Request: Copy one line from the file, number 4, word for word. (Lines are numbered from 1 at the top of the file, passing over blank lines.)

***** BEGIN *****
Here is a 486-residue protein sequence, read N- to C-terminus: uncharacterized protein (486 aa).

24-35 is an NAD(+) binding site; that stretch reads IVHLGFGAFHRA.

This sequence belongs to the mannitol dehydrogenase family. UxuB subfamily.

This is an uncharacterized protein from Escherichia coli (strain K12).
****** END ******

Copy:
This is an uncharacterized protein from Escherichia coli (strain K12).